Marshall Aerospace and Defence Group to submit plans for Cranfield as it plots move away from Cambridge Airport
Marshall Aerospace and Defence group is to submit a planning application next year for its proposed move out of Cambridge to Cranfield in Bedfordshire, it was revealed today (October 4).
The company, which intends to vacate Cambridge Airport by 2030, has ruled out the two alternative sites in Cambridgeshire that it was considering at Duxford and RAF Wyton.
Now it has confirmed the Bedfordshire site - where Cranfield University is developing its Air Park - is a “viable and practical option” with “obvious synergies” for the business.
Marshall ADG will prepare an outline planning application to be submitted in autumn 2022. But it said changes brought about the pandemic, and the Ministry of Defence’s decision to retire early the RAF C-130 fleet which Marshall helps maintain, means it has not yet made a final decision on the site.
The company announced relocation plans in May 2019, citing the need for more room to fuel its expansion.
Cambridge Airport sits on land of great development potential.
Marshall confirmed its intention to progress with a planning application for Cranfield after learning that the Greater Cambridge Local Plan preferred options report - the planning blueprint draft by Cambridge City Council and South Cambridgeshire District Council - accepted the airport site as suitable for thousands of new homes along with commercial development.
Marshall CEO Kathy Jenkins said: “Whilst we are disappointed that we haven’t been able to make either Duxford or Wyton work for us we believe, given the obvious synergies between our aerospace business and Cranfield, that it is a very compelling option.
“As such, we will shortly begin the process of preparing an outline planning application, with submission planned in autumn 2022 in order to give us further confidence that we have a deliverable site should we wish to relocate to Cranfield.
“However, like so many businesses, Covid-19 has changed a lot of things for us and this, coupled with recent announcements in relation to the early withdrawal of the RAF’s C-130 fleet, means we are not yet in a position to make a final decision about a choice of new home for our aerospace or land systems businesses.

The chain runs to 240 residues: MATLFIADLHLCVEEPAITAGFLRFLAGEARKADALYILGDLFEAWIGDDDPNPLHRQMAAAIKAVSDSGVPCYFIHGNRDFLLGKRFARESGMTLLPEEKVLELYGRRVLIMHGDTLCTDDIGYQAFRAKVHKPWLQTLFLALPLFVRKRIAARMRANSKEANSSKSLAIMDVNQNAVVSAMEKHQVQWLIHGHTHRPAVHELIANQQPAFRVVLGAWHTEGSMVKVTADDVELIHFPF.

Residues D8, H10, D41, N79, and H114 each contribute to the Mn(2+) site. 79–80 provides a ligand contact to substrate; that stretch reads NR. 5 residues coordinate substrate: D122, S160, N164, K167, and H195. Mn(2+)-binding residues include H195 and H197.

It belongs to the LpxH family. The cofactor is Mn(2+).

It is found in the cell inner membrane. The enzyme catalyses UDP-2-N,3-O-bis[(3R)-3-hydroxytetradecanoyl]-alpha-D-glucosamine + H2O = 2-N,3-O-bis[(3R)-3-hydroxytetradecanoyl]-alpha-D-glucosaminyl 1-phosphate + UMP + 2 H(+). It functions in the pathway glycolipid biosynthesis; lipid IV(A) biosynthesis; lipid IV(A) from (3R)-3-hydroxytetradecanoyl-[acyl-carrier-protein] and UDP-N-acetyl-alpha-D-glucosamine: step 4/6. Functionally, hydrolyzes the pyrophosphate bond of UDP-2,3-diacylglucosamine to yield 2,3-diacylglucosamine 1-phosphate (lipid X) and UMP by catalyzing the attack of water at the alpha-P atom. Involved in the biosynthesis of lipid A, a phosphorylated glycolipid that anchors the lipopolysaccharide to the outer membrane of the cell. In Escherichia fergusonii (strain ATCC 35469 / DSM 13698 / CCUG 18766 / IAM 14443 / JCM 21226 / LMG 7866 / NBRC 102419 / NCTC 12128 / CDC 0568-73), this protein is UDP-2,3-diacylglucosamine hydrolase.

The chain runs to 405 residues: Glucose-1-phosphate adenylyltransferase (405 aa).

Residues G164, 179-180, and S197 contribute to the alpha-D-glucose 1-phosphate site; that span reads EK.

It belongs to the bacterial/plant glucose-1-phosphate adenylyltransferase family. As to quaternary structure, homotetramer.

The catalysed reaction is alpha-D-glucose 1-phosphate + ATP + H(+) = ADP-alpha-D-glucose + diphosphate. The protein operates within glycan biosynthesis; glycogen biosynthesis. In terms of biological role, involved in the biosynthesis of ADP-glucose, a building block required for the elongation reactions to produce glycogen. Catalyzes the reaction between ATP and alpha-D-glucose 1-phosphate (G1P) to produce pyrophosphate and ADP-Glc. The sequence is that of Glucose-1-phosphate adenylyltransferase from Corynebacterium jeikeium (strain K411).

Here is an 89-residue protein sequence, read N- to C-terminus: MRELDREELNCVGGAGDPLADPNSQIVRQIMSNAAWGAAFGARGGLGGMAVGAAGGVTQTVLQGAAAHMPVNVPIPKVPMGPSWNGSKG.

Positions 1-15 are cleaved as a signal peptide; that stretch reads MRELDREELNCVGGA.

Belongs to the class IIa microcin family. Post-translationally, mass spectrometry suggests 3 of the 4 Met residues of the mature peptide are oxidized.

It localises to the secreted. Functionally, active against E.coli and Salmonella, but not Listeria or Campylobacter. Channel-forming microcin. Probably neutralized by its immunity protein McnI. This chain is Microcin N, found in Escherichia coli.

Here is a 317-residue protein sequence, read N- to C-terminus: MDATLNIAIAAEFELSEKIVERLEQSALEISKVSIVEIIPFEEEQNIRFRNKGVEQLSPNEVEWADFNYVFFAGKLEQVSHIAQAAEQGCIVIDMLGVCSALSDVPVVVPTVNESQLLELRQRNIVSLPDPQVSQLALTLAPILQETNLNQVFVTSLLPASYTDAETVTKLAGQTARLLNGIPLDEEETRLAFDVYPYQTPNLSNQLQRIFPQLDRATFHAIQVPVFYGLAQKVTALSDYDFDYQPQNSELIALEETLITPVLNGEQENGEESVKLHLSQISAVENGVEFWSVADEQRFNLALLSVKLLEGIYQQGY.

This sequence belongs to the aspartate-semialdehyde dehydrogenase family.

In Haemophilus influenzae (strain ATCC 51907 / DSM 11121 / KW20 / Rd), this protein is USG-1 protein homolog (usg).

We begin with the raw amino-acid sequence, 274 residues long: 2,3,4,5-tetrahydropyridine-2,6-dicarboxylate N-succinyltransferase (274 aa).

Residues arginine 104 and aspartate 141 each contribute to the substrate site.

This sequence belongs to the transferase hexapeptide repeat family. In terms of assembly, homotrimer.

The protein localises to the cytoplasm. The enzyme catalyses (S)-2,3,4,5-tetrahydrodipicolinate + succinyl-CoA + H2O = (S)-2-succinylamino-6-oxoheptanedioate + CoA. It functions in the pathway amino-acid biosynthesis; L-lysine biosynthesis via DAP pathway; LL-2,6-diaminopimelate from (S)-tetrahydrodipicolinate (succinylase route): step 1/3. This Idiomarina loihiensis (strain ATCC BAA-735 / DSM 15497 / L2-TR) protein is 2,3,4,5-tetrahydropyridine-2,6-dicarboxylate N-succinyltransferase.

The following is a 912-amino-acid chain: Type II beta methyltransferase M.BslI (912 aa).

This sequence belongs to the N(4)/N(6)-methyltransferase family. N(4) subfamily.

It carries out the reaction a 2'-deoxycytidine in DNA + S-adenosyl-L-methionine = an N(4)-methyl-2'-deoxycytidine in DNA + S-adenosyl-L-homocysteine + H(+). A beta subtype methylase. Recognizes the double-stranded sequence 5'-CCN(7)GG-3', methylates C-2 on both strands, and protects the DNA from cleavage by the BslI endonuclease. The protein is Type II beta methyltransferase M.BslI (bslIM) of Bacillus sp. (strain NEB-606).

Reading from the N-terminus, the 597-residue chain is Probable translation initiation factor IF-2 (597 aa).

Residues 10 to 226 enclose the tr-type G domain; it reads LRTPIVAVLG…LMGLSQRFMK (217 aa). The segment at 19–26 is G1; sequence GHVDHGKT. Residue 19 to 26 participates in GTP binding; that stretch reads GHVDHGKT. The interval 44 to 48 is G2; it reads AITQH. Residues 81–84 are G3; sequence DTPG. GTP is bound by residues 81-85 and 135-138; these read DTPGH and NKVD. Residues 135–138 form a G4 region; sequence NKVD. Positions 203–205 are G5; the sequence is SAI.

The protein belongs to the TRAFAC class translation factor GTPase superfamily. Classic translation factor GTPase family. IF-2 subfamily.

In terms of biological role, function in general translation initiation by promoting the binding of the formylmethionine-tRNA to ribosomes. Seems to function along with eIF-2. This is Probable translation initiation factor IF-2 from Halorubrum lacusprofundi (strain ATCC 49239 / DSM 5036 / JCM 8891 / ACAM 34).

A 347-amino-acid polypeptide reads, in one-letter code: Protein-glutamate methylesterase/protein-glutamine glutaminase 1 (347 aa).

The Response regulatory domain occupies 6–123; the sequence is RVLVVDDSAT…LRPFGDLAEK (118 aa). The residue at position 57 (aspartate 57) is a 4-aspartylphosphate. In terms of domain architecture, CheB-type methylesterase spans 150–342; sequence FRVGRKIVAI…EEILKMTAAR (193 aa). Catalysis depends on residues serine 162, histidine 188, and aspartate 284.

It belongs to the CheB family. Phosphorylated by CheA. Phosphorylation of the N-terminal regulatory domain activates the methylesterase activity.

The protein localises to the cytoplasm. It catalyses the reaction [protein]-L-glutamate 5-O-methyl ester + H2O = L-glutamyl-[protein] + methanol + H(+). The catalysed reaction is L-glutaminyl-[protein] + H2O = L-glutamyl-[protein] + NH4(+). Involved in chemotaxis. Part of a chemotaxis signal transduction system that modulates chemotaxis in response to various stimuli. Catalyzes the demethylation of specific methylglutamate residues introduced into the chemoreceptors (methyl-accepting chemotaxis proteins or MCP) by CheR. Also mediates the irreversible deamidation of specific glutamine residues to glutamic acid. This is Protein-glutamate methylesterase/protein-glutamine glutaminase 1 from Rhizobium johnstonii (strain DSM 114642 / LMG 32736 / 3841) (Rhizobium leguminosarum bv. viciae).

“Naturally, given the exciting news that the airport land has been included in the Local Plan preferred options, our priority now is to confirm definitive relocation plans as soon as we are practicably able and we look forward to making further announcements in due course.”
Following due diligence on the three shortlisted sites, Marshall ruled out a potential site to the south-west of the existing airfield at Duxford in January 2020, because regulations mean it would have been necessary to reclassify the airspace above the buildings it would have used into a no-fly zone. This would have ruled out aerobatic displays critical to the Imperial War Museum.
Studies at RAF Wyton identified major infrastructure challenges that would need to be resolved to accommodate such a large business.
The Local Plan proposals, which will go out to public consultation in November, suggest that Cambridge East - the airport site - could house 2,850 new homes on a mixed use site by 2041.
Longer-term, it has been suggested that there is space across the whole site for up to 12,000 homes.
Meanwhile, Cranfield University is creating aircraft hangars and an associated business terminal, office space, a hotel and upgrade works in a development expected to generate 600 new jobs.
Granted outline planning permission in April 2018, Cranfield Airport became the first in the UK to operate a digital air traffic control centre in December of that year and is home to the world’s first hydrogen-powered, commercial-scale aircraft.
Marshall signed an options agreement with Cranfield University in October 2020.